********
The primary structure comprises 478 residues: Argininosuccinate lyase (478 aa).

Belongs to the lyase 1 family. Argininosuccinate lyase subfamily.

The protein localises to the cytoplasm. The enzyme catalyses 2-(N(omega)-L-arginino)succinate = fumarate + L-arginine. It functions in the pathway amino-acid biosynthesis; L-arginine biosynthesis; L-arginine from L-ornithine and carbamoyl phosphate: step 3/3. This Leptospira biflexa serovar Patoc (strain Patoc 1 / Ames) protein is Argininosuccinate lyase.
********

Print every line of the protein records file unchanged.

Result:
The primary structure comprises 478 residues: Argininosuccinate lyase (478 aa).

Belongs to the lyase 1 family. Argininosuccinate lyase subfamily.

The protein localises to the cytoplasm. The enzyme catalyses 2-(N(omega)-L-arginino)succinate = fumarate + L-arginine. It functions in the pathway amino-acid biosynthesis; L-arginine biosynthesis; L-arginine from L-ornithine and carbamoyl phosphate: step 3/3. This Leptospira biflexa serovar Patoc (strain Patoc 1 / Ames) protein is Argininosuccinate lyase.